Entities & Trading Partners Defined Under The DSCSA
“The Food and Drug Administration (FDA or the Agency) is issuing this guidance to assist industry and State and local governments in understanding how to categorize the entities in the drug supply chain in accordance with the Drug Supply Chain Security Act (DSCSA). DSCSA establishes product tracing requirements for certain trading partners in the drug supply chain, including manufacturers, repackagers, wholesale distributors, and dispensers. DSCSA also requires that trading partners of manufacturers, wholesale distributors, dispensers, and repackagers must meet the applicable requirements for being “authorized trading partners.” DSCSA also requires FDA to issue regulations that establish Federal standards for the licensing of wholesale drug distributors (WDDs) and third-party logistics providers (3PLs). The Agency is currently drafting these regulations. This guidance, when finalized, will explain FDA’s current thinking on how licensing and certain other requirements apply to entities that may be considered trading partners in the drug supply chain.
This guidance is intended to (1) assist industry and State and local governments in understanding the applicability of DSCSA requirements to the various types of entities that take part in the distribution of prescription drugs in the United States, and (2) help clarify for industry whether they are engaged in activities that require licensure and annual reporting, as well as other requirements related to being an authorized trading partner in the drug supply chain. The guidance does not address all requirements described in DSCSA, but is limited to describing the activities that would determine what type of trading partner an entity may be and the applicable requirements under DSCSA.”
“Specifically, how to mark pharmaceutical products with a National Drug Code (NDC), serial number, lot number, and expiration date in both machine-readable and human-readable format will be covered, as will the use of GS1 identifiers, application identifiers, and data carriers.”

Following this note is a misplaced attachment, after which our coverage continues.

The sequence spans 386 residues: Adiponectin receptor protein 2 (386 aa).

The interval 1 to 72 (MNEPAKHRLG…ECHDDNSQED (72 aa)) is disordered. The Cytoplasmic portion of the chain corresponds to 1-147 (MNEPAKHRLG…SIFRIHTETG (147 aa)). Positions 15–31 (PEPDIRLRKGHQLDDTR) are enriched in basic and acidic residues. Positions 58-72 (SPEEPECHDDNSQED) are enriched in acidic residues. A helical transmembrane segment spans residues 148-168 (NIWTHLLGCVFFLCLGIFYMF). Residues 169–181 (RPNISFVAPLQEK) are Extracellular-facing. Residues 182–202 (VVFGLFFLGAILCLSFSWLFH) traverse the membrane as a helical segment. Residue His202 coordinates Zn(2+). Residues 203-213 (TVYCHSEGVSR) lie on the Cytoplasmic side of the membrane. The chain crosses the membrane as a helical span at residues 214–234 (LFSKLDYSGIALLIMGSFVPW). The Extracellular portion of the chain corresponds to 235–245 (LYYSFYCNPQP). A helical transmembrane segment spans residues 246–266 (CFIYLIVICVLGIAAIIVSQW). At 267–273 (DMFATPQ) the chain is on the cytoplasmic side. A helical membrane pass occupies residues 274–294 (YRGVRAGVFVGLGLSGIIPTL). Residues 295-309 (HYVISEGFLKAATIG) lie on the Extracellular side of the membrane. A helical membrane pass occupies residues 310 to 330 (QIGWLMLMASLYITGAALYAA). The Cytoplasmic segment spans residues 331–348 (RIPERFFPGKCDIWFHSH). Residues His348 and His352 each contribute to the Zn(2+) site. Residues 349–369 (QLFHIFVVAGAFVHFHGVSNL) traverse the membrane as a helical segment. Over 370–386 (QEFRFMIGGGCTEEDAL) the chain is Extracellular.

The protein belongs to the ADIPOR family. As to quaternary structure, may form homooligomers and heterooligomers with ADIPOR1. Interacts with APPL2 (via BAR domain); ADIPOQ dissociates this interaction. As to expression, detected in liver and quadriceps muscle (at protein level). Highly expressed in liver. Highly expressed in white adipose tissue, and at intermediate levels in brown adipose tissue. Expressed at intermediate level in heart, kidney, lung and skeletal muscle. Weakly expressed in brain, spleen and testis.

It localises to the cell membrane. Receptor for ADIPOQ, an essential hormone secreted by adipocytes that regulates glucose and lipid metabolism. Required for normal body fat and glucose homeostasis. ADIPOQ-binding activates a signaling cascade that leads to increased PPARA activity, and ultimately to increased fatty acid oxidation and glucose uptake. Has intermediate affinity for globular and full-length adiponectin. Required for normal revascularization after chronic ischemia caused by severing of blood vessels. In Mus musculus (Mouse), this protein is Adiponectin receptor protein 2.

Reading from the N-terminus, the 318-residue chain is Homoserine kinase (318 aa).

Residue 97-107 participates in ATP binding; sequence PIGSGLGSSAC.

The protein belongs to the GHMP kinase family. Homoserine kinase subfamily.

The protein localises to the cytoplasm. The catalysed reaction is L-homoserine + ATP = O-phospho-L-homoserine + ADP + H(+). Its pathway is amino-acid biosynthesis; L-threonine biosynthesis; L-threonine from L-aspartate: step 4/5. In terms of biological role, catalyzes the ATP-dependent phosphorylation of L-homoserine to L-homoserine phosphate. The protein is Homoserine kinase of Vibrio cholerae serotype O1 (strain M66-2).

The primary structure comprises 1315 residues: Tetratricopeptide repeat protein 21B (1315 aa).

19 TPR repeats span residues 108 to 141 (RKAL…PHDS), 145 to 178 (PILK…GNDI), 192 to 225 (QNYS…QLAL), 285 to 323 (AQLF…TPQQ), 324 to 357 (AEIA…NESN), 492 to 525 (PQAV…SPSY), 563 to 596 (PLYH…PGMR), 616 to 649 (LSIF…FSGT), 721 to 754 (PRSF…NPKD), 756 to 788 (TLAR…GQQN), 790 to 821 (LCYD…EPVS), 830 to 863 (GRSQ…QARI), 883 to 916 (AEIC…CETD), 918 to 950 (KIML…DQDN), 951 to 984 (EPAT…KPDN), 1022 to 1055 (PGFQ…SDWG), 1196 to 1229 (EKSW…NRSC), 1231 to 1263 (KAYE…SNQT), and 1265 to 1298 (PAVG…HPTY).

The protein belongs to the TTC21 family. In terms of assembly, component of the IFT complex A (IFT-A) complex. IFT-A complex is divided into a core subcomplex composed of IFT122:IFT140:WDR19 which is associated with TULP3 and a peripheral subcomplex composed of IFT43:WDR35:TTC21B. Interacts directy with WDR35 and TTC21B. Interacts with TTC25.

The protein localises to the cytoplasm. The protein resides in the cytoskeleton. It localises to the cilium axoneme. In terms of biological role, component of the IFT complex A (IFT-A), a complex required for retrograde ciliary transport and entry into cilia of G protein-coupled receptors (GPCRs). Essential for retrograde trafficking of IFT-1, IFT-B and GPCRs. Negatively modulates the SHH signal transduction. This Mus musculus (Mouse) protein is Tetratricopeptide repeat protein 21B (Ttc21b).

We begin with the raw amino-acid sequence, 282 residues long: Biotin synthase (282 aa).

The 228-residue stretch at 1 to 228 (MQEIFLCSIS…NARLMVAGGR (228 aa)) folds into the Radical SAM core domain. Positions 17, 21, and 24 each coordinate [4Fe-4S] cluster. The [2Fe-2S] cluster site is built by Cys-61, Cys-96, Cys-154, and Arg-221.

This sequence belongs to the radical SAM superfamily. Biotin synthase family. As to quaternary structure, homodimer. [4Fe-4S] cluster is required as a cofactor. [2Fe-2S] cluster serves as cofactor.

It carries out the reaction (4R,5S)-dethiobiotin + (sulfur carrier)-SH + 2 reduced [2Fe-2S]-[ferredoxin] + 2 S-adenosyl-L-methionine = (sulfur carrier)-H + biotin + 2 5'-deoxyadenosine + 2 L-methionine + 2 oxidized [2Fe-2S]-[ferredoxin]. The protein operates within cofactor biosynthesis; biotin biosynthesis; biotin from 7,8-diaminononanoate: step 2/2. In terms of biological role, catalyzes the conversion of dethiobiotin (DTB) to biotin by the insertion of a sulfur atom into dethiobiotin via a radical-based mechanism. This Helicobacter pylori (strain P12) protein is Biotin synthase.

“For 10 years, the government waged a behind-the-scenes war against pharmaceutical companies that hardly anyone knows: wholesale distributors of prescription narcotics that ship drugs from manufacturers to consumers.”
“Many in the industry had speculated that Amazon was making the investments in logistics networking merely to avoid future delays in shipping goods during peak season, as the e-tailer had experienced before with integrator such as FedEx and UPS. But the NVOCC license suggests that Amazon is interested in becoming a permanent player in the 3PL market.”
“Users either can query the database when searching for a particular company here or download the entire data set as an Excel file from this page. Although technically the law only requires a public wholesale distributor database, FDA determined that making the 3PL information public as well served the law’s goals, and it stated in a December 2014 policy document that: “The ultimate goal is for the public database to serve as a single repository of licensing and facility information for wholesale drug distributors and 3PLs conducting business in the United States.””
“They attributed the increase to growing pressure to expand services, increase geographic footprints and drive scale in specific markets. Consolidating firms will need to weather significant industry restructuring and navigate brand confusion in some markets, the report said.
This year, meanwhile, respondents expected those large 2014 deals to lead to defensive acquisitions by other firms.”
“Many years ago, I worked for a very insightful CIO who mastered communications to senior executive management. Often, when he received pressure regarding systems maintenance budgets associated with mission critical business systems such as order fulfillment, he would use an analogy of flying on a jet aircraft. “Do you expect the pilots to upgrade or change an engine while flying at 30,000 feet.” Of course not, and that is why diligent and timely maintenance and backup plans exist.”
“Only one day before the product-tracing provisions of the Drug Supply Chain Security Act (“DSCSA”) were set to take effect for dispensers, FDA issued a Guidance Document for immediate implementation that signals FDA’s intention to delay any use of enforcement for failure to comply with the DSCSA’s two major product-tracing requirements for dispensers until November 1, 2015.”
“The Federal Food, Drug, and Cosmetic Act as amended by the DSCSA, requires third-party logistics providers to begin reporting this information annually to FDA on November 27, 2014, while wholesale distributors are required to begin on January 1, 2015.
“On December 24th, in response to industry requests, FDA issued a guidance document indicating that it will not enforce product tracing requirements of the Drug Supply Chain Security Act (“DSCSA”) prior to May 2015. The guidance, states in relevant part:” . . .